5 Practical Tips for Travellers with Solar-Powered Caravans

Travelling can take a toll on everyone, especially when it takes hours to reach your destination — and that’s why Erldunda travellers prefer caravanning for quick access to relaxation and comfort throughout the long journey. When visiting the wilderness, the problem is you can’t always guarantee that there’s a nearby location for your caravan’s power source, and energy costs can also deplete your budget. For a cheaper and more secure alternative, you can opt for caravan solar panels. Here are some helpful tips to get your caravan solar-ready:

Test Your Caravan for Power Usage

Don’t rush to the nearest store to buy solar panels that end up being incompatible with your caravan. Before purchasing a solar panel, test how much electricity you use for your caravan — set it off with a fully charged battery while you’re on a short break, and stay away from electric hook-ups. Perform this test multiple times without deliberately overusing your appliances to get an average of how many hours or days your caravan’s power source can last.

Decide on the Type and Amount of Solar Panel You’ll Need

Knowing the amount of power you typically consume for your caravan, you can now browse different solar panels that will fit your caravan’s energy usage profile. Australian solar panels come in two categories — mounted or portable. Take note that portable panels allow you to store sun energy while solar-powered caravans with mounted panels (placed on the roof) usually needs to be parked in the sun to receive a sufficient amount of sunlight. Compared to mounted panels, portable panels are quite handy in areas with varying weather conditions or are not exposed to the sun for too long, which is why portable panels are preferred by people who spend holidays in the outback.



Match Your Solar Panels with the Right Batteries

You’ll need to have large and durable solar batteries that can store the energy from your solar panels. The size of your solar batteries will depend on different factors such as your destination, travel time and how many appliances you will use at once. When going for an Erldunda trip, it’s recommended to use AGM deep cycle solar batteries for less frequent charging and high cyclic life. They are also very low on maintenance, and can withstand long and rocky rides.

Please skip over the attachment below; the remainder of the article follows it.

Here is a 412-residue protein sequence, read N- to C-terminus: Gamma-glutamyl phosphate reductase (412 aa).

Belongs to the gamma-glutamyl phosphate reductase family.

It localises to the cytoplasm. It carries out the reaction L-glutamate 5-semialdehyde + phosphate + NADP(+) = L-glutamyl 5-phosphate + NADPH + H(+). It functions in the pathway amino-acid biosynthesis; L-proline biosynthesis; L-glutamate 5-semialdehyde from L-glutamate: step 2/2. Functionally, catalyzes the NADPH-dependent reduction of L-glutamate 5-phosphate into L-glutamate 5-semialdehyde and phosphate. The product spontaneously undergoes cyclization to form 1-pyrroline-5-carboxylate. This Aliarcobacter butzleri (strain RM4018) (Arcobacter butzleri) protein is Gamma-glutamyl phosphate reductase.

It’s very important to charge your caravan’s solar system before heading out, since your battery capacity is useless without stored power anyway. You can easily determine the right size of battery for your caravan by estimating the running time of each camping appliance you use and multiply the wattage of each camping item by its estimate running time. Next, add the watt hours for each device to get an estimate of your total power consumption, and convert the total watt hours to amp hours to find out which battery size you need.

Choose a Solar Power-Friendly Caravan Site

You can’t simply park in the wilderness with your caravan! Even if you have enough energy to last your for days, you must be careful while treading through Uluru and the Olgas. Camping out is also fun as long you’re safe from any animal attack! No worries, as there are caravan sites available for travellers who want a safe place for solar-powered caravans while seeking the Erldunda experience.


With these tips, your trip to the centre of Australia can be comfortable and environment-friendly. Have an immersive travelling experience by preparing your caravan for an exciting Erldunda adventure!

Searching for a safe parking site for that authentic caravan experience? Contact us at Erldunda Roadhouse for the easiest and affordable caravanning option.



  • http://www.caravanworld.com.au/features/1504/battery-and-solar-power-101/
  • http://activebatteriesandsolar.com.au/
  • http://caravanandmotorhomebooks.com/caravan-air-conditioning/

Discover the Sanctuary for Orphaned Kangaroos in Alice Springs